The top screen is hardly used at all, which is a real shame. At almost all times during the game, that screen shows a close-up drawing of Mackenzie and a placard that displays the case's title and the location you're in. This is fairly unnecessary information, since there's no way to jump from case to case, and the game has only about seven locations total (three of which are not accessible during early portions of the game). Occasionally Mackenzie's facial expression will change in reaction to something she's learned, or her thoughts will appear in a bubble above her head on the top screen, but she only has about three expressions and her thoughts are often unrelated to what's going on, not to mention fairly mundane. For example, as a client describes a case to her, Mackenzie's worrying about her tea: "My tea is getting cold. I should add ice. Then I'll have iced tea!" I quickly got in the habit of ignoring the top screen.
Touch Detective's four cases, which can only be accessed in a linear order, follow Mackenzie on fairly simple, traditional quests. (There's also a so-called "bonus episode," a series of side quests with no central plot to string them together. This can be accessed at any time, but since the game only has one save slot, you can't stop mid-case to try out the bonus episode without erasing all of your progress in the current case.) The four main cases all have something to do with Mackenzie's oddball friend Penelope, a bubbly blonde with a taste for bananas and an affinity for getting herself into sticky situations. To give you an idea of the flavor of these cases, the first involves Penelope's recurring dream about playing with ducks in the park. Penelope wakes from the dream just as it's getting good and has an "empty feeling in her heart," which she's convinced is the result of someone stealing the rest of her dream from her. Penelope wants Mackenzie to find the dream thief. Mackenzie doubts Penelope's suspicions at first, but grows to believe them as she investigates, and the case takes an absurd turn near the end. I won't give away the details, but in the end, after all this work, the resolution of the case is silly and a big let-down. Unfortunately this is true of all of the cases. They build to a climax, and then end suddenly and neatly, with an explanation so simplistic, I was left wondering why I did all that footwork for so little payoff.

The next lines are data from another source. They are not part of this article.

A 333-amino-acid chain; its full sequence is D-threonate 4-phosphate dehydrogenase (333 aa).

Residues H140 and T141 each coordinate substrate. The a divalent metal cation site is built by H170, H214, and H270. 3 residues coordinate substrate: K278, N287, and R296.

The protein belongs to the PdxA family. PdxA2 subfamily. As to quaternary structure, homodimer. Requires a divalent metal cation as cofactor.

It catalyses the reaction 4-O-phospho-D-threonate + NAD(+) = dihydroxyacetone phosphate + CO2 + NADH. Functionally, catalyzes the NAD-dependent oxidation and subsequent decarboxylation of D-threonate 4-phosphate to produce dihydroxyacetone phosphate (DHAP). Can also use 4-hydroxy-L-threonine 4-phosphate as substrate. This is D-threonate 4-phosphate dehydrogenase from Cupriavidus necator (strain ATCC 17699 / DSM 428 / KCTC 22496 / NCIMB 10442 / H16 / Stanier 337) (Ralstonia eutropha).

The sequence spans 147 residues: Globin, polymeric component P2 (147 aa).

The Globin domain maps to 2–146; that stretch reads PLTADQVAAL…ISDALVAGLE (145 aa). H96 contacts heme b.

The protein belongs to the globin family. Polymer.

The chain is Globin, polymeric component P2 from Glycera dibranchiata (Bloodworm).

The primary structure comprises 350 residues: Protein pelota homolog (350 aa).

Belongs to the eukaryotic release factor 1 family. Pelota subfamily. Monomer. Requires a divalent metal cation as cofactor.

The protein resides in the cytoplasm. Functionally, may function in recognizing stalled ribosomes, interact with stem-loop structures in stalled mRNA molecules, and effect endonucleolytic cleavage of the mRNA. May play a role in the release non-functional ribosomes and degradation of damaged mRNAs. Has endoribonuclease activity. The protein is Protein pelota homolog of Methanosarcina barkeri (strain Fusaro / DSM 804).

All of Touch Detective's cases have a decidedly juvenile tone. The player is constantly reminded that Mackenzie and her friends are kids with kid problems. Adults are given little reason to care about the characters and their situations, and the cases never really extend past the realm of childhood make-believe. The stakes just aren't high enough. But this is not a game for children—at least, Atlus' positioning of the game has given no reason to believe so. If anything, they're targeting the same adult crowd that enjoyed Phoenix Wright, but this game is nowhere nearly as complex or engaging. Children may enjoy Touch Detective, but I think it would be too difficult for the very young kids who would take the stories at face value, and still too juvenile for older kids more equipped to solve the game's puzzles and cope with its gameplay mechanics. No, I believe this is a game intended for adults; it just doesn't have the right balance of amusing childhood situations and mature observations and motivations for adult players to relate to it.Continued on the next page...